Advanced Magnetic Refrigerant Materials
GE Global Research
This project will develop high-performance magnetic refrigerant materials that will significantly enhance the efficiency and commercialization potential of magnetic refrigeration systems (a non-vapor cycle). The commercialization potential of magnetic refrigeration will be enhanced by designing new materials that require a weaker magnetic field to operate and contain less expensive raw materials. The proposed work will enable a 30% increase in efficiency of refrigeration and cooling technology, and will eliminate halocarbon refrigerant compounds with high Global Warming Potential.
Optimization of Regenerators for Active Magnetic Regenerative Refrigeration Systems
Funding amount: $250,000
University of Wisconsin Solar Energy Lab
Active Magnetic Regenerative Refrigeration (AMRR) systems have no direct global warming potential or ozone depletion potential and hold the potential for providing refrigeration with efficiencies that are equal to or greater than the vapor compression systems used today. The objective of the project is the development and improvement of publically available modeling tools that can be used to optimize and evaluate the magnetocaloric materials and geometric structure of the regenerator beds required for AMRR systems. Such a tool will allow the identification of a truly optimal magnetocaloric refrigerant. The development of the modeling tools and implementation of the optimization studies will provide the knowledge base that is required to achieve transformational discoveries. The widespread adoption of AMRR technology would change the character of energy demand in this country.
Energy Efficient Commercial Refrigeration with Carbon Dioxide Refrigerant and Novel Expanders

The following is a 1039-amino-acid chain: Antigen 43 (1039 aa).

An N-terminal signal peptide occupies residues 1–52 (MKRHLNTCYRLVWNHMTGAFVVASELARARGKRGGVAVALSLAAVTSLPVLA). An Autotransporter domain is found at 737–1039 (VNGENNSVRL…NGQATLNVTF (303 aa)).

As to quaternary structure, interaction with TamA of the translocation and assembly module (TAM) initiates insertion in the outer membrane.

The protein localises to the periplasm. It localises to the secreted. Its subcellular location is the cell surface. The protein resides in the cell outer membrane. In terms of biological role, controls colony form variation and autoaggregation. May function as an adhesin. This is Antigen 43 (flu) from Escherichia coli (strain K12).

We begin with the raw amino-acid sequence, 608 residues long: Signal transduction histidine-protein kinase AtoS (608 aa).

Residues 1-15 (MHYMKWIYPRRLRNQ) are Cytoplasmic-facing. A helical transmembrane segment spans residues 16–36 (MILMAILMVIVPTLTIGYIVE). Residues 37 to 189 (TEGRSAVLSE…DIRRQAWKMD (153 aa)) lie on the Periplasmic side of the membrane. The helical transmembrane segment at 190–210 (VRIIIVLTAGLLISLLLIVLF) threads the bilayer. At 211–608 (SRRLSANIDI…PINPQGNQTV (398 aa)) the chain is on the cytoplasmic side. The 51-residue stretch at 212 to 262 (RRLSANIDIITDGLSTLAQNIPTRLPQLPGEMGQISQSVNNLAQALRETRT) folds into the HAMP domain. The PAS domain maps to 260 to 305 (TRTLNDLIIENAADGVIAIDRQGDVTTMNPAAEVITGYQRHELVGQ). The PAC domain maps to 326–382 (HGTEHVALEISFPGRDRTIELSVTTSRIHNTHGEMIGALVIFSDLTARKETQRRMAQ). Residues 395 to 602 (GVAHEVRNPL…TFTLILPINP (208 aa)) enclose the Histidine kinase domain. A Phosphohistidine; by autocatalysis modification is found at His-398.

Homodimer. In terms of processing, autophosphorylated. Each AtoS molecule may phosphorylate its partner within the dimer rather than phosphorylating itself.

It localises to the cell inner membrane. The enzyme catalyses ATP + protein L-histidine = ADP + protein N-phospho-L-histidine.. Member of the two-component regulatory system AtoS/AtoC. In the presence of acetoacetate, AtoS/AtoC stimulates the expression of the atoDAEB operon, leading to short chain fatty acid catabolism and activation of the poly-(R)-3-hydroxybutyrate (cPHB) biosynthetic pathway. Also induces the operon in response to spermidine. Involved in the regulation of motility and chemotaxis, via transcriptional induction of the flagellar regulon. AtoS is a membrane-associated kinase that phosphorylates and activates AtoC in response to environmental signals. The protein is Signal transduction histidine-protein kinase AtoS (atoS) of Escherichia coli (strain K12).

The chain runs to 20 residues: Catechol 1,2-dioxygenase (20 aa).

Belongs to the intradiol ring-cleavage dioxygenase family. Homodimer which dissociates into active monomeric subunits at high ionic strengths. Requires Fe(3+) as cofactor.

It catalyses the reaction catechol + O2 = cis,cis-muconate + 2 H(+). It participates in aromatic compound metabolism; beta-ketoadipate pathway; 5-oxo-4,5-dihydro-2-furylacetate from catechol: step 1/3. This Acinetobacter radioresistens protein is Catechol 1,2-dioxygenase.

Funding amount: $960,000
This project will develop a scroll carbon dioxide (CO2) expander with an isentropic efficiency of 75% at design conditions, and will integrate the expander with a semi-hermetic CO2 compressor. The new design will take into account integration of the expander with a compressor for application in supermarket refrigeration. Developmental and formal testing will be performed on the design. To the extent possible, commercially available, off-the-shelf parts and materials will be used. The direct benefit to the U.S. economy of commercially implementing this technology would be over $1 billion per year, based on the energy and maintenance cost savings alone.
An Innovative Reactor Technology to Improve Indoor Air Quality
Funding amount: $760,000
The objective of this proposed effort is to enable a new, more effective volatile organic chemical (VOC) removal technology for residential buildings. This novel air purification technology is based on the combination of an innovative reactor and light source design along with ultraviolet photocatalytic oxidation properties to purify indoor air and enhance indoor air quality. This project will design and fabricate a prototype air purifier, demonstrate its feasibility and effectiveness, and test the air purifier in a simulated relevant environment. Current VOC removal methods do not capture all VOCs or are prohibitively expensive to implement. This project proposes to efficiently remove VOCs from residential buildings using a proprietary photocatalytic air purifier that would account for $2.6 billion of annual savings from residential buildings.